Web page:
Campus News

It’s a whole new game for UB Athletics

Silouhette of fans' hands, making the horns up sign.


Published March 22, 2019

headshot of Kathy Twist.
“People aren’t laughing anymore. ”
Kathy Twist, senior associate athletic director for sports administration

For Kathy Twist, the moment came in 2013, when she traveled with the women’s basketball team to Cleveland for the team’s first Mid-American Conference tournament appearance under head coach Felisha Legette-Jack.

“She said, ‘We’re going to win this someday, Kathy, and it’s going to be soon,” recalls Twist, UB Athletics’ senior associate AD for sports administration. “The way she said it, with such conviction, it was like she just knew.”

And that’s when Twist knew UB’s athletics program was about to embark upon something big, something that had been building for years. It’s finally popped. UB athletics is no longer an afterthought. It’s part of the national conversation. Right now, the eyes of the sports world are fixed on March Madness. Last year’s NCAA men’s basketball tournament averaged 8.6 million viewers.

CBS Sports’ college basketball analysts are predicting UB’s men’s team will advance to the Final Four. ESPN’s women’s hoops insiders are gushing over another potential magical run by the women’s team, which enjoyed a historic trip to the Sweet Sixteen last season.

Think about that for a minute. Neither program was on the national radar five or six years ago. Now? Well, they’re the talk of the college basketball world. Just since March 10, when the MAC Tournament began, Bulls basketball has been mentioned in media more than 2,000 times, with a potential reach of 2 billion people.

And that figure skyrocketed once former UB men’s coach Bobby Hurley and his Arizona State Sun Devils defeated St. John’s in Wednesday’s play-in game, setting up a matchup between Hurley and the coach — UB’s Nate Oats — whom he made his top assistant in Buffalo.

“It’s definitely exciting times,” UB Director of Athletics Mark Alnutt said after Sunday’s men’s basketball selection show watch party at Santora’s Pizza Pub and Grill.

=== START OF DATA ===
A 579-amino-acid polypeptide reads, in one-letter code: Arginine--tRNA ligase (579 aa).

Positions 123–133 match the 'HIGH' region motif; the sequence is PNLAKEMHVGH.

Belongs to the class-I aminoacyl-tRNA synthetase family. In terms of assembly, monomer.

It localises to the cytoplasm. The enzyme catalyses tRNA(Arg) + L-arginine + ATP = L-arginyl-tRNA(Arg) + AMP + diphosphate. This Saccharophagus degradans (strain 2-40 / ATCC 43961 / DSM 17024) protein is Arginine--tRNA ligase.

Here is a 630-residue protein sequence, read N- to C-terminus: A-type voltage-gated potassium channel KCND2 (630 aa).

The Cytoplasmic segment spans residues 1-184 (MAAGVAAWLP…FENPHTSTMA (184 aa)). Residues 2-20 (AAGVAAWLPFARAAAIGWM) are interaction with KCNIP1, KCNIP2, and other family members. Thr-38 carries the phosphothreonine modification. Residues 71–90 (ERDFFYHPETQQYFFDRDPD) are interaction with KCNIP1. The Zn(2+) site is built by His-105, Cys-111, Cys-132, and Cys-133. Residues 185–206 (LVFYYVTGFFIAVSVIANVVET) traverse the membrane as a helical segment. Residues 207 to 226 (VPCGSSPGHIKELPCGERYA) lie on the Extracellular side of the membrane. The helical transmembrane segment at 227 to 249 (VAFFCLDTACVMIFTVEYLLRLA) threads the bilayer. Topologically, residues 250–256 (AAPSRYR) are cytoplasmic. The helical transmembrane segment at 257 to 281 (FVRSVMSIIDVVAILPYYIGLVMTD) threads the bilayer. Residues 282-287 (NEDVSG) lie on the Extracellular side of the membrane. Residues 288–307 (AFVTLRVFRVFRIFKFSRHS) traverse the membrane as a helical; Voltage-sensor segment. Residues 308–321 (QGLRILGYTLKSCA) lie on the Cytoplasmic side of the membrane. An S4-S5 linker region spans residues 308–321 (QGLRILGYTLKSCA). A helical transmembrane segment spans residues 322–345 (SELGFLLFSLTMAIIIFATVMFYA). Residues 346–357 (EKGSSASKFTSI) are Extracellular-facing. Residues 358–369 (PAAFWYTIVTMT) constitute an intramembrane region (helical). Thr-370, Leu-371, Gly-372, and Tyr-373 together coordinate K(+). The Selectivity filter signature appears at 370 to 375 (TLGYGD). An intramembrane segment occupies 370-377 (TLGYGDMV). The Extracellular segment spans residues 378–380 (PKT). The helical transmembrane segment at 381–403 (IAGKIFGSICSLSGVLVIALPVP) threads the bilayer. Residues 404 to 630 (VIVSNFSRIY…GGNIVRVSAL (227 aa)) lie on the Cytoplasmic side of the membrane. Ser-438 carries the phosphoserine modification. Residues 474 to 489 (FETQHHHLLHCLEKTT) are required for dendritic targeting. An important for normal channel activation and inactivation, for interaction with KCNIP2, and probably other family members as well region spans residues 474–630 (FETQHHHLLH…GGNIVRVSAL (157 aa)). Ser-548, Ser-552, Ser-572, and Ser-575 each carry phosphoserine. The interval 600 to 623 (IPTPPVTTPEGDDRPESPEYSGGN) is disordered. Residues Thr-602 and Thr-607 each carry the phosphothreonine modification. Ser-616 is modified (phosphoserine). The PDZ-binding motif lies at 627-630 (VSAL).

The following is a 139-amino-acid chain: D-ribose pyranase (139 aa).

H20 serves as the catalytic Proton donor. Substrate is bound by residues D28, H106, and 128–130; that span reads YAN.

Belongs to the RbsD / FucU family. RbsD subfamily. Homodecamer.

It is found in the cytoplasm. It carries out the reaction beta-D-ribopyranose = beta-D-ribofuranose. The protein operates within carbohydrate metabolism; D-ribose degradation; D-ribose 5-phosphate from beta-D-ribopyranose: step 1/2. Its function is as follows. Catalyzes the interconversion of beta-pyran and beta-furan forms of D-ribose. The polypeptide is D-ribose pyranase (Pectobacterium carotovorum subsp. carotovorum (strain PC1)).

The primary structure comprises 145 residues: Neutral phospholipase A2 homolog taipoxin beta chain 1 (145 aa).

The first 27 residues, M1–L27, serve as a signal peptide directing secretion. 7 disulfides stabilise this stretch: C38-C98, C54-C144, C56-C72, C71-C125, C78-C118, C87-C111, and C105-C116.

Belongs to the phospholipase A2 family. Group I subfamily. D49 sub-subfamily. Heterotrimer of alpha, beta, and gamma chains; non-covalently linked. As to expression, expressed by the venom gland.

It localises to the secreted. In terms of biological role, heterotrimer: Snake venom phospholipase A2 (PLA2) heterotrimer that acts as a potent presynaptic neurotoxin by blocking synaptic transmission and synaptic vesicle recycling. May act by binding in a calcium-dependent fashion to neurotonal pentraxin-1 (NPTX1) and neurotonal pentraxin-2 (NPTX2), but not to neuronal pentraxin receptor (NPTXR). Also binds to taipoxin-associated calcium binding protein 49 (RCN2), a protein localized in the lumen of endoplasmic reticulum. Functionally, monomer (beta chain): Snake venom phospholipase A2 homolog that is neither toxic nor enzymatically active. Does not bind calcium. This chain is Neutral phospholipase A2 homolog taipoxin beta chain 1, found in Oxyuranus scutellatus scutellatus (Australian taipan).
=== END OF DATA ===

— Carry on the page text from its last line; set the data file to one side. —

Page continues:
While football and men’s and women’s basketball command most of the national attention, many of the Bulls other programs have enjoyed a high level of success.

Six UB wrestlers are competing this weekend in the NCAA Tournament, and head coach John Stutzman was a finalist for 2019 NWCA Division I National Coach of the Year. Men’s and women’s tennis have become MAC powerhouses that regularly advance to their respective NCAA tourneys. Sean Burke coached women’s soccer to the program’s first-ever NCAA Tournament in 2014.

Alnutt joined UB from the University of Memphis just under a year ago, but he’s well versed in the foundation his predecessors built for the department.

“When you look at the progression of this athletics department, it goes back to athletics directors such as Warde Manuel and the vision that he had. Danny White’s vision and hiring the coaches that he hired. Allen Greene carrying that torch,” says Alnutt, who’s in Tulsa with the men’s basketball team.

“It’s been a tremendous experience to see the vision of all three athletic directors come to fruition in the form of winning MAC championships on a consistent basis,” adds Legette-Jack. “It’s not just about basketball. It’s about football, volleyball, soccer — it’s all been transformed into everyone fighting to be No. 1, not just part of the MAC anymore. We want to take over this thing.”